There is a country in Türkiye’s immediate geopolitical sphere that perceives Ankara as a threat: Greece. Despite the absurdity of this thinking, Athens has sought to procure 40 F-35 jets from the US, even after buying 34 Dassault Rafale fighter aircraft from France. Greek citizens will undoubtedly feel the burden of such a costly purchase, not to mention the expense of the F-35s’ ammunition, maintenance and operation. But in terms of the balance between the two countries’ air forces in the Aegean Sea and Eastern Mediterranean, Greece is gaining a qualitative edge. The F-35s are effective fighters in their class, with considerable stealth, intelligence, network-oriented operations, and remote munitions dropping capabilities.

The Rafale, meanwhile, is superior to the F-16 Block 70 in altitude and maneuverability. This is an important detail in Greece’s purchase of the French aircraft, and the primary reason why it is procuring them in the first place. Athens hopes to secure maneuver and fire superiority against Turkish F-16s with their ability to perform sharp maneuvers at high altitudes.

Why is procurement of Eurofighters important for Europe’s security?

To overcome this, Türkiye is heading in the direction of the Rafale’s older brother, the Eurofighter. Dassault actually transformed the Eurofighter into the Rafale after a dispute arose in the program when France insisted on the qualities it wanted. The Eurofighter can make sharper maneuvers, fly at higher altitudes of 60,000 feet compared to the Rafale’s 42,000 feet, and reach greater speeds of Mach 2 over its Mach 1.8. The Eurofighter’s ammunition and avionics systems are also more familiar to the Turkish Air Force.

The KAAN and F-35 are not in the same category as these two aircraft, with different concepts. With the entry of KAAN into Türkiye’s inventory in 2028, it will provide a balance against the F-35s with the fifth-generation fighter possibly the sixth with the ANKA-3. However, the mission effectiveness of the fifth-generation jet may be limited not only by its counterpart, but also by new radar technology. In this area, Türkiye’s ERALP radar offers hope as another balancing factor.

The HURJET, which Türkiye produces with domestic capabilities, is actually a training aircraft and can only be used in its current form in air-ground missions similar to the A10 Thunderbolt. Regarding the high readiness of the alliance, Türkiye should have access to the Eurofighters. The F-16 sale has an important input at this point. The US no longer serves as a precedent for Germany’s objection to selling Eurofighters to Türkiye. With the efforts of the UK and Italy, Ankara’s procurement of the Eurofighter will be an important threshold for the country to contribute to Europe and NATO under the threat of war.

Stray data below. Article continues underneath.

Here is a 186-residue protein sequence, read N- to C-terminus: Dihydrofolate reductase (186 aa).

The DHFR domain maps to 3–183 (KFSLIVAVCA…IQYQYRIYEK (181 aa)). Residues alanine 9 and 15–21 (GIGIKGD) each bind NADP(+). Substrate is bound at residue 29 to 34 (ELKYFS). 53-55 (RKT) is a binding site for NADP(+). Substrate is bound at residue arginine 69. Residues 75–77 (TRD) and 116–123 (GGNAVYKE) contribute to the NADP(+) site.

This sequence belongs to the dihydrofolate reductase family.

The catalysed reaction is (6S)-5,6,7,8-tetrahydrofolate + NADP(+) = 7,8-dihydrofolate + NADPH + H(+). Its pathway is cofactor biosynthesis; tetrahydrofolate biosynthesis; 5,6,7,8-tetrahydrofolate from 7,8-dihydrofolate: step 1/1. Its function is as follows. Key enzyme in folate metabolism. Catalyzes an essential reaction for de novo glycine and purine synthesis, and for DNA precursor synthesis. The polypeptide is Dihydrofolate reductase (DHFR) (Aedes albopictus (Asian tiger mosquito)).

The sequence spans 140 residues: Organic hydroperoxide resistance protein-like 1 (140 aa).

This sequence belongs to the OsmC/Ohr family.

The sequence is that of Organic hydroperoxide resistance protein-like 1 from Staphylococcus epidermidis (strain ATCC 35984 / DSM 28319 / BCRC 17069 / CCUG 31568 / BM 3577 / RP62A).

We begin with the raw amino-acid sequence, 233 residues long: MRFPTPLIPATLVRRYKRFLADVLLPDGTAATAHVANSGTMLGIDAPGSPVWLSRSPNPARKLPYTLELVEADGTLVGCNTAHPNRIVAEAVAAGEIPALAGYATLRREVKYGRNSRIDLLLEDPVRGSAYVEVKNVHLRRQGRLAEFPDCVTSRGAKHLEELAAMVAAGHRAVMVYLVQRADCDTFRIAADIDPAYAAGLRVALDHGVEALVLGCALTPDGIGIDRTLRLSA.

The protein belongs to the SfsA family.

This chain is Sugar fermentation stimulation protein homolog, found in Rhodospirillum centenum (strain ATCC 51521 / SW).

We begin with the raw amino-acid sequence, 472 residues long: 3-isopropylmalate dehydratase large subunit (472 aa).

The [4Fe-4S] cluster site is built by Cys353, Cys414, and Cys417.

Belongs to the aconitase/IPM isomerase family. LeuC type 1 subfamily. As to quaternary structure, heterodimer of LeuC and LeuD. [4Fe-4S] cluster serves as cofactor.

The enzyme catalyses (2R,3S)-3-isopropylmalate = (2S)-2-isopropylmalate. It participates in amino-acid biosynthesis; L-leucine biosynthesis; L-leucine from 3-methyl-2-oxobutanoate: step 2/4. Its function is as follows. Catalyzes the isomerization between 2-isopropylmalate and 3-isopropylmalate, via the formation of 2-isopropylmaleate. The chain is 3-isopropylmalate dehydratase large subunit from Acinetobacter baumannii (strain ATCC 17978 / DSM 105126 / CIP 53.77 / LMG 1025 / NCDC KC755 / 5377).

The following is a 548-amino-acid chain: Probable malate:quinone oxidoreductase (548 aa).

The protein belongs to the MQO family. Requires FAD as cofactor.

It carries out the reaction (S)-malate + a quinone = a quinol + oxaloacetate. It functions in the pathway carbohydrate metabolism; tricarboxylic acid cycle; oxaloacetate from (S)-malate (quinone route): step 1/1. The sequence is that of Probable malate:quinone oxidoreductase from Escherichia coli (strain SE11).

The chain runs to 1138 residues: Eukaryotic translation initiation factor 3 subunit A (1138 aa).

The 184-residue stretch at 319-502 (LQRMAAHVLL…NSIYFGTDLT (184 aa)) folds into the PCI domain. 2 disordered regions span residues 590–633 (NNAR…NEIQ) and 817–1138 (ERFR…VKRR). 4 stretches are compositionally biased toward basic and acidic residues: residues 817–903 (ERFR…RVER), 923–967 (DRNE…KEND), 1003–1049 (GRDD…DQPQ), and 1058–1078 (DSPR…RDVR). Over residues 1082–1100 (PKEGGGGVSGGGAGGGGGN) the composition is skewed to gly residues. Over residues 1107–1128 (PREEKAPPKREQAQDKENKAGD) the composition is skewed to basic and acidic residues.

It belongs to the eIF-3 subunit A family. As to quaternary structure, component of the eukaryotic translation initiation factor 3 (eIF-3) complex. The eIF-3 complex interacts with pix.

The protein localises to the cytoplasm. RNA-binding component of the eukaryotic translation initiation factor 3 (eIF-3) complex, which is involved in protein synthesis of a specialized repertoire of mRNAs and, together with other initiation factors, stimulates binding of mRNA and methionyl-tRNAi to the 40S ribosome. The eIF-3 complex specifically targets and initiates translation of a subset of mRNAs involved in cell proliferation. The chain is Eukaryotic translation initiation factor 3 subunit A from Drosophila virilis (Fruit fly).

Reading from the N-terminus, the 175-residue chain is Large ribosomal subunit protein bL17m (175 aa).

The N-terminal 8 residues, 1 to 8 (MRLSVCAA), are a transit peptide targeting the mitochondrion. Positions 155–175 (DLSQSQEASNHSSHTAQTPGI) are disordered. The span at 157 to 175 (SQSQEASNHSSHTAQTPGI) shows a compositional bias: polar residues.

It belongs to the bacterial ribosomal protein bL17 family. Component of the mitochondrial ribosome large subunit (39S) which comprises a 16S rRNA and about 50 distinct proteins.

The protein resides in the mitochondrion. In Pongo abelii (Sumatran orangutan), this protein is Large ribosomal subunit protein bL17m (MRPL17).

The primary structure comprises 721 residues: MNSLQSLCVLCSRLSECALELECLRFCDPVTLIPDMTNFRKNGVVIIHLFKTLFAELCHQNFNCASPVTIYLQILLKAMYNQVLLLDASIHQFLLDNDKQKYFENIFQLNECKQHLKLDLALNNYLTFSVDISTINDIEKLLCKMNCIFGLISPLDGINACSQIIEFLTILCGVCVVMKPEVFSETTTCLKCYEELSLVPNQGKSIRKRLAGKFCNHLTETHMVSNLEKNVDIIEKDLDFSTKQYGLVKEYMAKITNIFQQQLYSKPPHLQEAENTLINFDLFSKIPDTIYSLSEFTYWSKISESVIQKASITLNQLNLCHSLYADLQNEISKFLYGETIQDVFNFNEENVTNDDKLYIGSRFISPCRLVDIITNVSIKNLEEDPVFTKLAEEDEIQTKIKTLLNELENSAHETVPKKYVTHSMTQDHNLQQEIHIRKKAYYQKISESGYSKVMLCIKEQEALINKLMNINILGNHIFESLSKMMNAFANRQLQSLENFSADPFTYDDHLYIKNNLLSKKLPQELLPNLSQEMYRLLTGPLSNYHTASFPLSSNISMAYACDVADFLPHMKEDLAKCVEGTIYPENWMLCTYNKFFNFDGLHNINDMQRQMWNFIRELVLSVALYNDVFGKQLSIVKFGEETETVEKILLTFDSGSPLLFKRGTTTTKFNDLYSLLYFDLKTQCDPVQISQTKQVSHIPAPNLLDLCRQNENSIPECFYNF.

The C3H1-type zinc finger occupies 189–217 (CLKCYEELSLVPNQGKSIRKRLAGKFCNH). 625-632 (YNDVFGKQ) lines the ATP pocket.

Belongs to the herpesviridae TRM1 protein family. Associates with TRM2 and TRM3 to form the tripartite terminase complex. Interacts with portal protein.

Although Türkiye’s air force balance with Greece needs to be established, Athens’ purchase of Rafale and F-35s is not the basis for Ankara’s quest for Eurofighters. The effort to balance out Russian Su-35 and Su-57 jets is the essential priority, especially in ensuring European and Transatlantic security across unstable regional systems. In other words, these two aircraft, which the Russians have begun deploying on the Ukrainian front, extend the balance of air power in Europe beyond the Turkish-Greek rivalry in the Aegean. Considering that Türkiye is simultaneously providing European security in the Balkans, Black Sea, Caucasus and the Middle East, and that it has been normalizing ties with the US after the sale of F-16s, Germany should lift its reservations concerning the Eurofighter.

The question here is if Turkish-Greek competition could be a reference point for European and Transatlantic security. The Russian threat and potential escalations require air force programs attain a more solid pace. Rather than comparing Türkiye to Greece, the focus could be shifted to Europe and NATO.

Source: AA